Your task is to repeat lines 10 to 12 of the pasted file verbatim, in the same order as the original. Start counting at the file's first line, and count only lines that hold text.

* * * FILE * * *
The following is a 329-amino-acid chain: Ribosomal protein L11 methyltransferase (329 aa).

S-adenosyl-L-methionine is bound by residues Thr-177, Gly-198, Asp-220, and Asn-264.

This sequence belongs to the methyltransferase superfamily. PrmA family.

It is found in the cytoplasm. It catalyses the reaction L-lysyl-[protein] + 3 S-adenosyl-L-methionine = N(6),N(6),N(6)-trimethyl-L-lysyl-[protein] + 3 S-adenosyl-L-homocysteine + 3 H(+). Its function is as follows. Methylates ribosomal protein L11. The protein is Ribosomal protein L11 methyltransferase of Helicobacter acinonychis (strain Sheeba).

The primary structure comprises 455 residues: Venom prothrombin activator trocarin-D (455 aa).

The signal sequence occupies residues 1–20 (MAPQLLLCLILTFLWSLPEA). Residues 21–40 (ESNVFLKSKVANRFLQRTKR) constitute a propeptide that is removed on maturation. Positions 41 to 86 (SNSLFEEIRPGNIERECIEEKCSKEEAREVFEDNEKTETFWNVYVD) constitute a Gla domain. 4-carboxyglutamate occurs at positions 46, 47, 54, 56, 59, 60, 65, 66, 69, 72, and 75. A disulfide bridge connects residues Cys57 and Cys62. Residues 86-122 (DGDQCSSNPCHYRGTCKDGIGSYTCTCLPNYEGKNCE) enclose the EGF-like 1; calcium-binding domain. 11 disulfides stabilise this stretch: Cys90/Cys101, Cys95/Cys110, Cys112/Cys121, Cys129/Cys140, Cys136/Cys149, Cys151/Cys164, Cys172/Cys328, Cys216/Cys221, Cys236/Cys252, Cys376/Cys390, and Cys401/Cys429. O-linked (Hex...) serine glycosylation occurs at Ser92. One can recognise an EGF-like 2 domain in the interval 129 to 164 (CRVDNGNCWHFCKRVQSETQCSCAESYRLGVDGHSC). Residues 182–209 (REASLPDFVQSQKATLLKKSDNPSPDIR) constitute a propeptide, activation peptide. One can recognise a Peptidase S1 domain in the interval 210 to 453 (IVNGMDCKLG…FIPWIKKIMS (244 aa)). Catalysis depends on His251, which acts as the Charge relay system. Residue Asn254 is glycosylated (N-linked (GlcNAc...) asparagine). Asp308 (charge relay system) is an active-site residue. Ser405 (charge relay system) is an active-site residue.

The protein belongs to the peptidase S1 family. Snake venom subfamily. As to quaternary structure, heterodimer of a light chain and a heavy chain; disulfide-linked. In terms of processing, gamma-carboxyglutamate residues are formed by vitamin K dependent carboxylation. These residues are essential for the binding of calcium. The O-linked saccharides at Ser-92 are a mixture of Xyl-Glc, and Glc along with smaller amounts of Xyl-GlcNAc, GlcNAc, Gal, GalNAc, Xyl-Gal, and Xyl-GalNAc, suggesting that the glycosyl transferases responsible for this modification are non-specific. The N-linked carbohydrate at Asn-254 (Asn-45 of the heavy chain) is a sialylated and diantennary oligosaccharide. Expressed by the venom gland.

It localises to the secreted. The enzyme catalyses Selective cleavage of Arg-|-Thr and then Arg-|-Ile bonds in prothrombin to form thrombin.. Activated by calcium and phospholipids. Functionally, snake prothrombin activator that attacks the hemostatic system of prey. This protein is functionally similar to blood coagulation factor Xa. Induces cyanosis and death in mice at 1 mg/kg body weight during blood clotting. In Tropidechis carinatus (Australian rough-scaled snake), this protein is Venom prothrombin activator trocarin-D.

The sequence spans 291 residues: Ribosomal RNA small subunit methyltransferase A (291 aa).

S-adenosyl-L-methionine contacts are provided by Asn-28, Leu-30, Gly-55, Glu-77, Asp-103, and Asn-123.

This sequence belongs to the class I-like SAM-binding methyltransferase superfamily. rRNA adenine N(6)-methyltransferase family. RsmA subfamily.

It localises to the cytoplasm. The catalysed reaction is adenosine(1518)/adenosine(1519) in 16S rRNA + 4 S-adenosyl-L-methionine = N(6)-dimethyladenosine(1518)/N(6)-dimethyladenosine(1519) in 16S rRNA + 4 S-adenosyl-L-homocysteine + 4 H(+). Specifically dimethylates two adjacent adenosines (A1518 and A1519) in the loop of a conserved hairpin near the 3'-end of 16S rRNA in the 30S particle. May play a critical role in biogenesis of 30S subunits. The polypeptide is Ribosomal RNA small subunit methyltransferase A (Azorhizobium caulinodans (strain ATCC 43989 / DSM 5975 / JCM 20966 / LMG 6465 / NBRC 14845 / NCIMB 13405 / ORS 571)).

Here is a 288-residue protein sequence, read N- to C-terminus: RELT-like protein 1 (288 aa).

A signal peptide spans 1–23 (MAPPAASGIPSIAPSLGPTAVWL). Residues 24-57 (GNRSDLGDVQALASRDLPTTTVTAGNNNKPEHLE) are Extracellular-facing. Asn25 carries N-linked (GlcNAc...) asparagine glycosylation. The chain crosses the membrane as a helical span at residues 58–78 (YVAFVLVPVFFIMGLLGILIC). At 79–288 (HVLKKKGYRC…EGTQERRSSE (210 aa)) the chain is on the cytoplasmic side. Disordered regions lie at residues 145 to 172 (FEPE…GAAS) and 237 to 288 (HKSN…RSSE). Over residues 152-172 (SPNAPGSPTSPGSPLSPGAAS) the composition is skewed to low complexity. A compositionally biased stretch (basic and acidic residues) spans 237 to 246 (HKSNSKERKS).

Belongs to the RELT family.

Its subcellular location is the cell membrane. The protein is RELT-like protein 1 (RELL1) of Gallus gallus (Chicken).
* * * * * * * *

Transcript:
S-adenosyl-L-methionine contacts are provided by Asn-28, Leu-30, Gly-55, Glu-77, Asp-103, and Asn-123.

This sequence belongs to the class I-like SAM-binding methyltransferase superfamily. rRNA adenine N(6)-methyltransferase family. RsmA subfamily.

It localises to the cytoplasm. The catalysed reaction is adenosine(1518)/adenosine(1519) in 16S rRNA + 4 S-adenosyl-L-methionine = N(6)-dimethyladenosine(1518)/N(6)-dimethyladenosine(1519) in 16S rRNA + 4 S-adenosyl-L-homocysteine + 4 H(+). Specifically dimethylates two adjacent adenosines (A1518 and A1519) in the loop of a conserved hairpin near the 3'-end of 16S rRNA in the 30S particle. May play a critical role in biogenesis of 30S subunits. The polypeptide is Ribosomal RNA small subunit methyltransferase A (Azorhizobium caulinodans (strain ATCC 43989 / DSM 5975 / JCM 20966 / LMG 6465 / NBRC 14845 / NCIMB 13405 / ORS 571)).